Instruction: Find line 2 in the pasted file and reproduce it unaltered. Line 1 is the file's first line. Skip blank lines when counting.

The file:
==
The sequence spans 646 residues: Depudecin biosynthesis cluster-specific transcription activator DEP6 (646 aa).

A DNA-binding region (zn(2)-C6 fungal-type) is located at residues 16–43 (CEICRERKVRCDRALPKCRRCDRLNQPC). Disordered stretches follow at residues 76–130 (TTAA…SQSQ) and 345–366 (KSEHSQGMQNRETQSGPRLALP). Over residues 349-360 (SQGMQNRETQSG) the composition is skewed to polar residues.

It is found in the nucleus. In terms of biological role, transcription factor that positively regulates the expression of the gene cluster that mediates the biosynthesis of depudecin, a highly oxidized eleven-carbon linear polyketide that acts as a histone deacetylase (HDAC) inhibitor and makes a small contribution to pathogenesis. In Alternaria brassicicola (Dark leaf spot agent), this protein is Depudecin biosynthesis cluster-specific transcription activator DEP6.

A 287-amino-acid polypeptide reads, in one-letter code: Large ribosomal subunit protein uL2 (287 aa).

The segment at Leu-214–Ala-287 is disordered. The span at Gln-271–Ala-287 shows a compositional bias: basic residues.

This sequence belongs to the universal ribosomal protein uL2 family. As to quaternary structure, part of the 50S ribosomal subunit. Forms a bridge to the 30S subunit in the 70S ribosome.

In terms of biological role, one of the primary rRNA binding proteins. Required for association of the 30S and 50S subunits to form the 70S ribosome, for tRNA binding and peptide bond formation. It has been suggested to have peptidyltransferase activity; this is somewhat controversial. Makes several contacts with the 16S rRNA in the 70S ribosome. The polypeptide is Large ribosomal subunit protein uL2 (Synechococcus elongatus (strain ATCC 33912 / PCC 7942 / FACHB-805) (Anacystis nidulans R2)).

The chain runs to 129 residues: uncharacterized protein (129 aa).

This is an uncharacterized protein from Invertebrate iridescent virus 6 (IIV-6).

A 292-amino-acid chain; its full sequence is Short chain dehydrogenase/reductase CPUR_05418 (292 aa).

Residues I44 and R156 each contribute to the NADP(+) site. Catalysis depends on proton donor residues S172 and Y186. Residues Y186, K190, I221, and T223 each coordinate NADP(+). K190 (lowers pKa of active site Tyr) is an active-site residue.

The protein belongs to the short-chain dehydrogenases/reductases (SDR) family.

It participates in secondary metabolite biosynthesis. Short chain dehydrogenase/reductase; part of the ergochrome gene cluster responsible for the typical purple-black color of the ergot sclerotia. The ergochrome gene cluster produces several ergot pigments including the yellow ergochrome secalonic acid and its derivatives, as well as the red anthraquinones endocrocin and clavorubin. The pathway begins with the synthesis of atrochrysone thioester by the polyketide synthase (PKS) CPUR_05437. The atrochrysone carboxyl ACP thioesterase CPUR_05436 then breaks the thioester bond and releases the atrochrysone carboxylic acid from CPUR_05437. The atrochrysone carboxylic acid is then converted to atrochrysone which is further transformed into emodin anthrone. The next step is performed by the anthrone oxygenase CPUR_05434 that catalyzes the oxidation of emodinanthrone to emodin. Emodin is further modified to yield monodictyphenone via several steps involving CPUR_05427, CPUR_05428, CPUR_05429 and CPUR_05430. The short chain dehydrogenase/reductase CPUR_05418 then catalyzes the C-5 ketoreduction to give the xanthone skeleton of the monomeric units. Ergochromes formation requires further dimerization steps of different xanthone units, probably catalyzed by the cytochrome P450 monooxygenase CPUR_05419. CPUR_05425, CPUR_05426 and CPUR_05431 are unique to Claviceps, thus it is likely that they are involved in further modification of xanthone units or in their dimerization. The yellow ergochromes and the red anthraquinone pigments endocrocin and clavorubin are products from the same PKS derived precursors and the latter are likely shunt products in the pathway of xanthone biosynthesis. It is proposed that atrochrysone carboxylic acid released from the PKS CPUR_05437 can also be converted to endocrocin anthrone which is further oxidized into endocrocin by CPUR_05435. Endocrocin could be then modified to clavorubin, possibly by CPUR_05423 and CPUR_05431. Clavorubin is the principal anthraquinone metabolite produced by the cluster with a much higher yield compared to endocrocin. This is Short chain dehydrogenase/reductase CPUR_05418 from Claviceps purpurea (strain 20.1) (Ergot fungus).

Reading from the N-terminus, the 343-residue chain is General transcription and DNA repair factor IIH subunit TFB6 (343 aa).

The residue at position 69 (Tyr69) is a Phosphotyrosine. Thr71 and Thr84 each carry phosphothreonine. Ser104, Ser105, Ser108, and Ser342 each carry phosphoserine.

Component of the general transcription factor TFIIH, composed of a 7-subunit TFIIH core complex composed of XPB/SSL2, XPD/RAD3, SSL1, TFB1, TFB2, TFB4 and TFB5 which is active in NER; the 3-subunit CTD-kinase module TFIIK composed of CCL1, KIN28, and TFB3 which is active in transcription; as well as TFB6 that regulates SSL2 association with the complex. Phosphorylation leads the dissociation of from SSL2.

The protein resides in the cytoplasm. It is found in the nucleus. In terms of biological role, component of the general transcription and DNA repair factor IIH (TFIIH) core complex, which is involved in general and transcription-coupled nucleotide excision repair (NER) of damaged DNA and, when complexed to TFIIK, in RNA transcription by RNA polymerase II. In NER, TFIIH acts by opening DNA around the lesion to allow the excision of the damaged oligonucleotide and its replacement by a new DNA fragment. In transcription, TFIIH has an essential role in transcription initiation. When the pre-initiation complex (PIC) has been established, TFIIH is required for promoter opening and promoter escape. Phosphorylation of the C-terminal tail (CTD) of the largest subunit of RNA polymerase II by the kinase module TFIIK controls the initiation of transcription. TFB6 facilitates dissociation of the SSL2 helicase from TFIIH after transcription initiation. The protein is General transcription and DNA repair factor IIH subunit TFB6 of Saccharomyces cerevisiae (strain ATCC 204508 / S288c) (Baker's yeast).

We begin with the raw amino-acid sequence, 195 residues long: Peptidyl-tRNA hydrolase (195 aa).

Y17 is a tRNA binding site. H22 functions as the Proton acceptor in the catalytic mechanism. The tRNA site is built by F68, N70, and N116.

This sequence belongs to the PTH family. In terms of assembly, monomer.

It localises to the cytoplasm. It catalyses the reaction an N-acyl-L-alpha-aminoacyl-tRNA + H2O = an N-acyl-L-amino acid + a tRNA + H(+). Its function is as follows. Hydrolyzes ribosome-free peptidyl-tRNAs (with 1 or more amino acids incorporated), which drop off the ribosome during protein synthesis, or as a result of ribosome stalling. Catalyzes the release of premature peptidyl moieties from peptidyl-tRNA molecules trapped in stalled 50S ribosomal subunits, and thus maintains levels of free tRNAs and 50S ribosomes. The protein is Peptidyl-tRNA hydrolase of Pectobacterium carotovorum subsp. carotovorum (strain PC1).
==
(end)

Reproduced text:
A DNA-binding region (zn(2)-C6 fungal-type) is located at residues 16–43 (CEICRERKVRCDRALPKCRRCDRLNQPC). Disordered stretches follow at residues 76–130 (TTAA…SQSQ) and 345–366 (KSEHSQGMQNRETQSGPRLALP). Over residues 349-360 (SQGMQNRETQSG) the composition is skewed to polar residues.